National AIDS Control Programme

National AIDS Control Programme was established in 1986-87 with a focus on diagnosis of cases that came to hospitals, but progressively began to shift towards a community focus. Since that The Government of Pakistan (GoP) has maintained a sustained response to the HIV epidemic through a close collaboration between the National AIDS Control Programme (NACP), Provincial and AJK AIDS Control Programmes, UN agencies, bilateral and multilateral donors, and a consortium of NGOs and CSOs, including PLHIV representative organizations, operating at national, provincial and grass-root levels. Since 2005 under the EHACP Pakistan has been following an investment approach, programming strategically according to its concentrated epidemic. Excluding HIV treatment, services to PLHIV and key populations are provide through 2 primary mechanisms: Global Fund through public-private partnerships between Government and NGOs and CSOs. Currently NACP is working along with National Institutes of Health as a parallel program to fulfill its objectives

Pakistan is the second largest country in South Asia that stands only a few steps behind India and Nepal in terms of HIV epidemic. Despite many efforts, the HIV infection rate has increased significantly over the past few years and in fact, the country has moved from a low prevalence to concentrated epidemic with HIV prevalence of more than 5% among injecting drug users (IDUs) in at least eight major cities. Other high‐risk groups, such as men who have sex with men (MSM), hijra sex workers (HSWs) and female sex workers (FSWs), also look set to reach this threshold level. Many bridging populations, totaling almost five million persons, are in direct sexual contact with these groups and are exposed to HIV infection through unprotected sexual activity. The heterogeneity and interlinking of high risk injecting and sexual behavior, combined with low levels of HIV knowledge and prevention, and high levels of other sexually transmitted infections (STIs), indicates that HIV could spread rapidly to marriage partners or sex clients and result in generalized epidemic.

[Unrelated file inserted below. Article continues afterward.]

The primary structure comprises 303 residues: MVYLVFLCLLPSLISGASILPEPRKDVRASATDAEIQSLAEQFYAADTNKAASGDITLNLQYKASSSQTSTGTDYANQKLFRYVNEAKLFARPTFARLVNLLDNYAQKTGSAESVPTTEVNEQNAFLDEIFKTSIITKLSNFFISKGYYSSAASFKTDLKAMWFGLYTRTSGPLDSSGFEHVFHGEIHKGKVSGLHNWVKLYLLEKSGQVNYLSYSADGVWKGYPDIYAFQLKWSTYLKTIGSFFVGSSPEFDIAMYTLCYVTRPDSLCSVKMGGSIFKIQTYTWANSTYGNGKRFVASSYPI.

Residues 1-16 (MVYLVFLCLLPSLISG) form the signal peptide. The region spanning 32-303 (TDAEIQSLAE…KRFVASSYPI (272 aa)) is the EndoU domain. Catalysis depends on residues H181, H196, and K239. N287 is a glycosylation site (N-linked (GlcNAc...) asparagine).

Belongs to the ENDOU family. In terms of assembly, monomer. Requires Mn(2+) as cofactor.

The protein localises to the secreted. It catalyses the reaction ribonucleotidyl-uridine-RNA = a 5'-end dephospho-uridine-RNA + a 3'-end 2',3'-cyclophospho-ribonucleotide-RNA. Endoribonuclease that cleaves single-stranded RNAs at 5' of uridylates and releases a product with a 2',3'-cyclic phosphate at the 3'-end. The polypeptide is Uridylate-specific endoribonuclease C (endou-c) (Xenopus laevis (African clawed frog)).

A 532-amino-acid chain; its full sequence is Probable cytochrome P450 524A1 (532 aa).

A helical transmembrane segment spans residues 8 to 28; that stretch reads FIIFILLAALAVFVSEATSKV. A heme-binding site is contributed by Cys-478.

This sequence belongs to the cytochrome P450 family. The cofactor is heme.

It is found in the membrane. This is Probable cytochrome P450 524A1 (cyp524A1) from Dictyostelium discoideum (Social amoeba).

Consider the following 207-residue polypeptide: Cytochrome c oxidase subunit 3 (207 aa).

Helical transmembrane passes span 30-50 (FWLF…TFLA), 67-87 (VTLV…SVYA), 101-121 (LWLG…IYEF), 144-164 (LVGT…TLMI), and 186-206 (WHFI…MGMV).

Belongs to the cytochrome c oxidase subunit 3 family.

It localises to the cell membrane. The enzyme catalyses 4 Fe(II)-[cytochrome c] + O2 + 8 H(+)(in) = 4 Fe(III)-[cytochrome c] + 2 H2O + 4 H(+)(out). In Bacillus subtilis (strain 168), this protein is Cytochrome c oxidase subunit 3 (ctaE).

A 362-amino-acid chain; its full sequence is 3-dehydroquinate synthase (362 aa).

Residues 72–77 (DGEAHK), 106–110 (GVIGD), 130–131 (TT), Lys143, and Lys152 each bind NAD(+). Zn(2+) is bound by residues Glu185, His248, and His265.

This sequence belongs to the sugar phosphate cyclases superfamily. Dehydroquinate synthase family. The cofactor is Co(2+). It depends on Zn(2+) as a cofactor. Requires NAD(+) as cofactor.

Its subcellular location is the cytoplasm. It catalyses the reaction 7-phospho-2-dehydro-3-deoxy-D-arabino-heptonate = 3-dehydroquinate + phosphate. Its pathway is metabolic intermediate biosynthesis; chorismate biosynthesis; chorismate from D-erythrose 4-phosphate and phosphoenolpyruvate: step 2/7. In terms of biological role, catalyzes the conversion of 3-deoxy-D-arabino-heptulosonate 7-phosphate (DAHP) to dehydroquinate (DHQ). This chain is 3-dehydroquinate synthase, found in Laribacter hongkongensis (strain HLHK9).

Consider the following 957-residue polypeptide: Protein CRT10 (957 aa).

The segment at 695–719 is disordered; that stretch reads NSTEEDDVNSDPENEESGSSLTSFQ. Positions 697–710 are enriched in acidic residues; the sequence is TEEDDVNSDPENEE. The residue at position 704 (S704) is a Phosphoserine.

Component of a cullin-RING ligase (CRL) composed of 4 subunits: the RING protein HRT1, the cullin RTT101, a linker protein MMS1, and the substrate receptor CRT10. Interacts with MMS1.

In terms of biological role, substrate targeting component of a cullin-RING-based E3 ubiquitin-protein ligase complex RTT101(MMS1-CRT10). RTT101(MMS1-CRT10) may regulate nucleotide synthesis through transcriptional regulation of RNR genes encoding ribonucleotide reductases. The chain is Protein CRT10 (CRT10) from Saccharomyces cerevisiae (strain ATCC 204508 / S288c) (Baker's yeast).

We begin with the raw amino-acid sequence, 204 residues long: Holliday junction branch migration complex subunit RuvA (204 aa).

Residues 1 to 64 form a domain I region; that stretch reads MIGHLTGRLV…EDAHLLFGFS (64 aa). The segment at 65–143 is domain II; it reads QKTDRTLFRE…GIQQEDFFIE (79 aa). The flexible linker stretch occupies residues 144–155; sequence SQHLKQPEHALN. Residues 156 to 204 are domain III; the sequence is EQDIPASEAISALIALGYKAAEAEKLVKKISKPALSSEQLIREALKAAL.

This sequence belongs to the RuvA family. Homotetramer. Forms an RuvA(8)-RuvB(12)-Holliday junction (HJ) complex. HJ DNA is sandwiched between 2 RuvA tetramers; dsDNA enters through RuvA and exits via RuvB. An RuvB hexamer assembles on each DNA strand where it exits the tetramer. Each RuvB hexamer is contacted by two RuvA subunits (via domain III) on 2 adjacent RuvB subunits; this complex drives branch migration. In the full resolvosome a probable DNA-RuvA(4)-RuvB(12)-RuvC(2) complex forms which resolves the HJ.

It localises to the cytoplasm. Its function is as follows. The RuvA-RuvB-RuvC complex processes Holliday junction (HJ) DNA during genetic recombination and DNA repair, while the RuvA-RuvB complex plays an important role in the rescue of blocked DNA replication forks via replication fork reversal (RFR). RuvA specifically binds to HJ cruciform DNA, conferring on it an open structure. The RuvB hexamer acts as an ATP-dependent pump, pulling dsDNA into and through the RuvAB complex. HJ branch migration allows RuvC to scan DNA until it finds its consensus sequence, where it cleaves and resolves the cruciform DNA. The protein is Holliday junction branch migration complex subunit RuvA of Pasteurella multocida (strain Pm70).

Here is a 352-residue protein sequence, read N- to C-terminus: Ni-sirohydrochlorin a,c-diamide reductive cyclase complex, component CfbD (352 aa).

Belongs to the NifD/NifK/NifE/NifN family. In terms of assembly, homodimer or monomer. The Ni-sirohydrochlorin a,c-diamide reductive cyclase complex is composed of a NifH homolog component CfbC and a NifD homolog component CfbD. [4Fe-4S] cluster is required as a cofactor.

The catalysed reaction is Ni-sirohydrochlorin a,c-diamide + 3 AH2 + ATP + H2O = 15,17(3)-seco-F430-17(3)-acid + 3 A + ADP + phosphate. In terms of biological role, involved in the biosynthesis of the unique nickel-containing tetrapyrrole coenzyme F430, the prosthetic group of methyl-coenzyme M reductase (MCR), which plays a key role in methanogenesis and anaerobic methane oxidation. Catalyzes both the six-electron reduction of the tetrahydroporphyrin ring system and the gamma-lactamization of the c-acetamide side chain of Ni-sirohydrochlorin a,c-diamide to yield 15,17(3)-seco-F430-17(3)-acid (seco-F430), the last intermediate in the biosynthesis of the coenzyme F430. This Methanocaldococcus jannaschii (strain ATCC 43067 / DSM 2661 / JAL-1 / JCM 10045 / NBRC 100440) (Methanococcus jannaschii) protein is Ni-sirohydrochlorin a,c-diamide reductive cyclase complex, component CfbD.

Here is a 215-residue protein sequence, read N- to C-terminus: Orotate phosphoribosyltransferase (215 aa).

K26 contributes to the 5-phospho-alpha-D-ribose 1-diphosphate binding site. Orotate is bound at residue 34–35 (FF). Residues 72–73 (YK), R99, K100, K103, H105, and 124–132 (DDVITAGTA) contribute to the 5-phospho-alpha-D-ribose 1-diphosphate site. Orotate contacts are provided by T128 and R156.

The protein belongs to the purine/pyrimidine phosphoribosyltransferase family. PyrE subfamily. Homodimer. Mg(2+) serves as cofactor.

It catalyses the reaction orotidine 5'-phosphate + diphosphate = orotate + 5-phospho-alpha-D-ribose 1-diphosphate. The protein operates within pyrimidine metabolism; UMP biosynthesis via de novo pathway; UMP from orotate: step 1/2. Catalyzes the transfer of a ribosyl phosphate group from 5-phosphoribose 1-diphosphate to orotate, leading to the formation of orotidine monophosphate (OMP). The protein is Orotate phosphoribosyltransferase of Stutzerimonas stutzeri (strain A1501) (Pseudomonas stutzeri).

The main objectives of National AIDS Control programme are as under

  • Prevention of HIV transmission
  • Safe Blood Transfusion
  • Reduction of Sexually Transmitted Diseases transmission
  • Establishment of surveillance
  • Reduce Stigma attached with disease
  • Training of Health Staff
  • Research and Behavioral studies
  • Development of Programme Management.
  • Create an enabling environment
  • Build the right capacity
  • Strengthen the institutional framework

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